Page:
How Much Does Starting an LLC in Texas Cost?
Legal business registration — and keeping your business in good standing — involves necessary expenses and investment. Some of these costs are payable to the TX Secretary of State, while others are due to additional state entities or the federal government. Here are some common requirements and fees.
Please note that Texas business license and permit fees may be due when you first form your business, on an ongoing schedule or on an ad hoc basis. Find more details below.
Initial Texas LLC Filing Fee
When you register a business in Texas, you’ll need to file as an LLC with the TX Secretary of State and pay a filing fee. Here are the current Texas LLC fees and filing times:
|State Fee||State Filing Time||Expedited Filing Time|
|1 Week||2 Business Days|
When you use Incfile to create an LLC in Texas, we charge you the state filing fee and forward it to the TX Secretary of State when we file your formation paperwork.
Employer Identification Number
Every LLC in the country should have a unique EIN (Employer Identification Number) from the Internal Revenue Service. You'll use it when you open a business bank account, file taxes and pay employees. You can get one directly from the IRS, or Incfile can get one for you.
If you want to do business in a state other than the one where your business is based, you must create a Foreign LLC.
Texas Foreign LLC Registration
Before you can bring an arm of your business from another state into Texas, you must request Texas Foreign Qualification. The state will then give you permission to conduct business there by issuing a Certificate of Authority in Texas.
To request registration of a Foreign LLC in Texas, you must complete an Application for Registration of a Foreign Limited Liability Company and pay a processing fee of $750. The state may have additional registration requirements, so contact the TX Secretary of State directly for more information and to ensure you're in compliance with state law.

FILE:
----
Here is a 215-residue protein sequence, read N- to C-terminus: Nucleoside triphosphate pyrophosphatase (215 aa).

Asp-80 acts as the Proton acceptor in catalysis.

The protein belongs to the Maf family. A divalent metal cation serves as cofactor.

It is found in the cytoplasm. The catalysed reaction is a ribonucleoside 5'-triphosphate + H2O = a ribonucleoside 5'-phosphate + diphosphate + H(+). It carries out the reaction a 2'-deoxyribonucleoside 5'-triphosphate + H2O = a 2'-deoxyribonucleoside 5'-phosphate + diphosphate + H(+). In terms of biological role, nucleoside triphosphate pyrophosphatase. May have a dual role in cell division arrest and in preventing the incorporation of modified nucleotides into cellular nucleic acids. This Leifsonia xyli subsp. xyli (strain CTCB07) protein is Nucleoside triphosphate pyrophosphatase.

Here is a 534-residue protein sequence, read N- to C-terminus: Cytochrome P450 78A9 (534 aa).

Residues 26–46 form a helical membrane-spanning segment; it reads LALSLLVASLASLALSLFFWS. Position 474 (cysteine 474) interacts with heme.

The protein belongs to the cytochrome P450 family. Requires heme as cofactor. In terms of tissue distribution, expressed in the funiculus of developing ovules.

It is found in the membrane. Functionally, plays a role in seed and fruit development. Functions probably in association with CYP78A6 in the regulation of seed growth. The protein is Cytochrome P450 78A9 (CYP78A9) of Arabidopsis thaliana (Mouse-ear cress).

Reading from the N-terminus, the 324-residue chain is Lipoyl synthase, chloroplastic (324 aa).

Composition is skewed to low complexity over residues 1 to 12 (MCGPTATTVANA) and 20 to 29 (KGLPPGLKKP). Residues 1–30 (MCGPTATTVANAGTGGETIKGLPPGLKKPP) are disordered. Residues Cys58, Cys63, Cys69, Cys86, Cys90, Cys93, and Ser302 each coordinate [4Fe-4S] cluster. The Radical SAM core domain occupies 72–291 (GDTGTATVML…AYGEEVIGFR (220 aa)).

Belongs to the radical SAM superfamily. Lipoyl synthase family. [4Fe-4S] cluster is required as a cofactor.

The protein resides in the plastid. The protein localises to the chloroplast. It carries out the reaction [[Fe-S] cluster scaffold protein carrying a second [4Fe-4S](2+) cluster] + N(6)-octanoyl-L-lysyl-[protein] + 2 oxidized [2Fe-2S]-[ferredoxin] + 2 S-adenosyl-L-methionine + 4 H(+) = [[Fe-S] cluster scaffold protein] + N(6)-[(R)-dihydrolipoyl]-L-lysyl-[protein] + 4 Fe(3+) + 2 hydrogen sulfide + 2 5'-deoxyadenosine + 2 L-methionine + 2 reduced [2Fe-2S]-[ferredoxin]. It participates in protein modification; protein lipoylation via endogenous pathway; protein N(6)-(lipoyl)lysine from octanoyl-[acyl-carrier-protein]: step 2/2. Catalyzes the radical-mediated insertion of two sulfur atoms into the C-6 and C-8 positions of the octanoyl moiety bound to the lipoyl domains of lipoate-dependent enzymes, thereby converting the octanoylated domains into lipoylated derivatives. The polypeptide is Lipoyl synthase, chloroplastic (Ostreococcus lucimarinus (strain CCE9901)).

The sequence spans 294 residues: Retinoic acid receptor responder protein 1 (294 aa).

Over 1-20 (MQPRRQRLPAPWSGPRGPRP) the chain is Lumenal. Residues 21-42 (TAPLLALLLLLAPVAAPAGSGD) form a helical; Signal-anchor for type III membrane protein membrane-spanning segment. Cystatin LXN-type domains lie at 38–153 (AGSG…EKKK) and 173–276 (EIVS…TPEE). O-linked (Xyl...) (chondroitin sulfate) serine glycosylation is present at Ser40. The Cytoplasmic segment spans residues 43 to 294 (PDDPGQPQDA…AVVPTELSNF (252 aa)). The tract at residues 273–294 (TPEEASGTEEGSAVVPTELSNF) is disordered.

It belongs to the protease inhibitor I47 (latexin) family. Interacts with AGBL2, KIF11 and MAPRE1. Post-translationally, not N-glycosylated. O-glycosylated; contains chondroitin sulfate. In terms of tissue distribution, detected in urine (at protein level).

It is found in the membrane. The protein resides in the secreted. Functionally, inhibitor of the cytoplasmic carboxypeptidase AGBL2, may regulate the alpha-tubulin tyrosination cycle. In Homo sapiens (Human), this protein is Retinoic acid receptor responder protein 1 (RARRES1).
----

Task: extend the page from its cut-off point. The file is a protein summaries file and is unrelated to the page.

Foreign Qualification to Operate in Another State
If you plan to expand your Texas LLC into another state, you’ll first need Foreign Qualification or a Certificate of Authority from that state. This is necessary before you can create a physical presence, hire employees, or bank in that state.
You'll likely have to complete at least one application and pay a filing fee, but each state has its own requirements. Before you start the process, compare state filing times and state filing fees so you can plan accordingly.
Above all, contact the state government entity that administers business (usually the Secretary of State) to confirm their requirements and for specific instructions.
If you need assistance, Incfile provides a complete Foreign Qualification service for all states.
Texas Annual Report Requirements
Most states require business entities to file an annual (or other periodic) report. Texas is a little different in that it has two annual report requirements:
The Public Information Report is actually part of your franchise tax reporting. You'll find more information about the necessary Texas Secretary of State forms and reporting requirements in the Texas franchise tax section on the business taxes page of this guide.
Texas Business License and Permit Requirements
Before you start doing business, you must secure the necessary state, federal or local business licenses and permits to operate your LLC. Some of the fees will only need to be paid once, while others may be ongoing charges.